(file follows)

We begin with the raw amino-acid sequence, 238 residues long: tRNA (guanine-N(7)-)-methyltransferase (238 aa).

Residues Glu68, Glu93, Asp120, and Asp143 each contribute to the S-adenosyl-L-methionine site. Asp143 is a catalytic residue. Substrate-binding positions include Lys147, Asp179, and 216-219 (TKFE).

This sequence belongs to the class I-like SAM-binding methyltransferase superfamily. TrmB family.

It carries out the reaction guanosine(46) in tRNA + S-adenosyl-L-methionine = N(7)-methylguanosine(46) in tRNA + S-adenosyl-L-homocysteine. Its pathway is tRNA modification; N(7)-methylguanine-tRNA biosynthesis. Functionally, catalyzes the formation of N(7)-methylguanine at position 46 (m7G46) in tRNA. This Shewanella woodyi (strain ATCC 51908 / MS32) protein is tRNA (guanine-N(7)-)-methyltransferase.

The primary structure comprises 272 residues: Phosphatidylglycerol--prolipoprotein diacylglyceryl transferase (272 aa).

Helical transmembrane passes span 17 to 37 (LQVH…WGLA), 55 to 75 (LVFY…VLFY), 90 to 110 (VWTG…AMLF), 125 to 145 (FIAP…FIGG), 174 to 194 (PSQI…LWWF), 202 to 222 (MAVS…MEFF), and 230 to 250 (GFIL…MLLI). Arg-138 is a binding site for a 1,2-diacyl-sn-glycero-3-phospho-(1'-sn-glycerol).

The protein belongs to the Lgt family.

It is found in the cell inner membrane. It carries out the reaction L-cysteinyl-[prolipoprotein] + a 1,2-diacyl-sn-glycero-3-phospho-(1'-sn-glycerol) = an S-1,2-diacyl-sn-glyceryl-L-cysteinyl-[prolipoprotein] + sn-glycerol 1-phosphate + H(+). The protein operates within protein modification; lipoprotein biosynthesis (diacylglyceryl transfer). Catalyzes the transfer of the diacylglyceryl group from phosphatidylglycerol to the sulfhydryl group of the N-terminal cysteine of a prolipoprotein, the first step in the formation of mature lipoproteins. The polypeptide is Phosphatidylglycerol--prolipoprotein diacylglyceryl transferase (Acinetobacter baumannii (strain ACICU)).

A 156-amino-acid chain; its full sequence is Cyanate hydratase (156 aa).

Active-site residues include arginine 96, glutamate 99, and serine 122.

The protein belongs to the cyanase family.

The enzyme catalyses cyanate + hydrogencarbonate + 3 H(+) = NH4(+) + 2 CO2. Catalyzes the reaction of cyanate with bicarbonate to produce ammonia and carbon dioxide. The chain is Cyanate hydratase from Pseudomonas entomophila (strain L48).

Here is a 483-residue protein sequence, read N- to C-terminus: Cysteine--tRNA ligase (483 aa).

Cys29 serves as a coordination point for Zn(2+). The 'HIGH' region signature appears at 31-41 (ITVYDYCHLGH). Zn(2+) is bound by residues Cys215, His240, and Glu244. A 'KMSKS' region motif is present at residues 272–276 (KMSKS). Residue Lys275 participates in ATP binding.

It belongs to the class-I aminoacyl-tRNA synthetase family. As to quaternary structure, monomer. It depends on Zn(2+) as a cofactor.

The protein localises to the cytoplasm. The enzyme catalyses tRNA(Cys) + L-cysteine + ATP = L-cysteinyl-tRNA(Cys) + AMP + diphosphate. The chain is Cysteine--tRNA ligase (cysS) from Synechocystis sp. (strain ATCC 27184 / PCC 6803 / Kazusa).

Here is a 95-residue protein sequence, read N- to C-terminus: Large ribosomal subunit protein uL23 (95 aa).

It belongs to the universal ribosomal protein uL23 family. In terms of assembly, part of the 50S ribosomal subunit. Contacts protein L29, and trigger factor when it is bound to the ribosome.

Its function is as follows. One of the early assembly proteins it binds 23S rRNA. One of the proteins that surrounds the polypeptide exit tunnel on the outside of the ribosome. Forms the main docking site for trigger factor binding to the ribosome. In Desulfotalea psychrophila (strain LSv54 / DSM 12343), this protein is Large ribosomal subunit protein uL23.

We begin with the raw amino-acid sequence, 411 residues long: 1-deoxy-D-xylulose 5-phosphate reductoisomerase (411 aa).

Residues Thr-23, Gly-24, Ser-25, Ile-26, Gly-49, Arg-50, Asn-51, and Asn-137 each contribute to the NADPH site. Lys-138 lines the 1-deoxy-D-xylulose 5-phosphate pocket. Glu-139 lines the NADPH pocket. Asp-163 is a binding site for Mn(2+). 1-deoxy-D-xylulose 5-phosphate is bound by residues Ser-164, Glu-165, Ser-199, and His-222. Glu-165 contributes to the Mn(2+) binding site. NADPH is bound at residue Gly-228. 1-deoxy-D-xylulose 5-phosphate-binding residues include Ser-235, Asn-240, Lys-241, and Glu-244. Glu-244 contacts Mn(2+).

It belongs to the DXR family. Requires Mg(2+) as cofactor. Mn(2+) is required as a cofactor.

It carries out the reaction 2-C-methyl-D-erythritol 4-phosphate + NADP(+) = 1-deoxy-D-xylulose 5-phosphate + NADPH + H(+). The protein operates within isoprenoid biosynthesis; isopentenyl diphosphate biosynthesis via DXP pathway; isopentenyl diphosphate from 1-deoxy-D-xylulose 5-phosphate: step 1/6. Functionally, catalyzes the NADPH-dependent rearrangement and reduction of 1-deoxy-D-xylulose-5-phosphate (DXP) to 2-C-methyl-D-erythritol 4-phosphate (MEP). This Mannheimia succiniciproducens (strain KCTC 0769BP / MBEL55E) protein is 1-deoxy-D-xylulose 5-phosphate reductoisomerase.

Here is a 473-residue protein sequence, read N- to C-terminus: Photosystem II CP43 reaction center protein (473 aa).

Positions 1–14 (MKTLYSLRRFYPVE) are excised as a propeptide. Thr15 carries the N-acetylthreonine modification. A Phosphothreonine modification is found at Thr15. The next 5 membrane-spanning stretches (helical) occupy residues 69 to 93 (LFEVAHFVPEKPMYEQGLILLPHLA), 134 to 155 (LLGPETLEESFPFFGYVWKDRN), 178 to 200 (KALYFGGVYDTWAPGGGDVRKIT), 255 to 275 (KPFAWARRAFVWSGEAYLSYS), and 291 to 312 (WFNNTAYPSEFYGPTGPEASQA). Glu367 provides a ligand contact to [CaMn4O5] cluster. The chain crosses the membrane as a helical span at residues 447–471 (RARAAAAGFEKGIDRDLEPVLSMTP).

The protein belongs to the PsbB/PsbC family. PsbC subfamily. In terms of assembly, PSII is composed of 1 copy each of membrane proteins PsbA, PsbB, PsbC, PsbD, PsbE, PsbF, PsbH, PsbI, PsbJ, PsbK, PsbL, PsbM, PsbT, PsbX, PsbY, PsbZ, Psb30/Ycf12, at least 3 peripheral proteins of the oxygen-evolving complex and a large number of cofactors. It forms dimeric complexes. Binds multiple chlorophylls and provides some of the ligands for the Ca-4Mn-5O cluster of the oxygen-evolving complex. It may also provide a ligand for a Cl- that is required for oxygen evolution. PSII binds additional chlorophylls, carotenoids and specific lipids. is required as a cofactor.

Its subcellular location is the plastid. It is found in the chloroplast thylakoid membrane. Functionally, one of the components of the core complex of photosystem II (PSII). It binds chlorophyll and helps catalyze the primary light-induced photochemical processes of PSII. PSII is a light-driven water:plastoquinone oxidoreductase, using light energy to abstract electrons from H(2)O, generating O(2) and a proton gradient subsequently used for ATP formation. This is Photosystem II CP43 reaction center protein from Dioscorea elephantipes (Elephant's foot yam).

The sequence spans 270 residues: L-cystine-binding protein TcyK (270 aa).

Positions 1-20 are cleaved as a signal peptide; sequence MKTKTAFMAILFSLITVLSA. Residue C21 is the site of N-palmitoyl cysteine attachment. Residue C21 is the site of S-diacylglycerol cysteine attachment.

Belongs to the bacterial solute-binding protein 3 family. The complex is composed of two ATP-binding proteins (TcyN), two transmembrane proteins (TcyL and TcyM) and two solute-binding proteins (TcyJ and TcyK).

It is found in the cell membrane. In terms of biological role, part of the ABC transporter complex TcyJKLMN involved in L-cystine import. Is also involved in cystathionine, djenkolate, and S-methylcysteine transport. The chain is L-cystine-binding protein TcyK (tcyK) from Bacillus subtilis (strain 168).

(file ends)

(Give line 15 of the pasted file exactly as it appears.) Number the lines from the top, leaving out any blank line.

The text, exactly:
It belongs to the class-I aminoacyl-tRNA synthetase family. As to quaternary structure, monomer. It depends on Zn(2+) as a cofactor.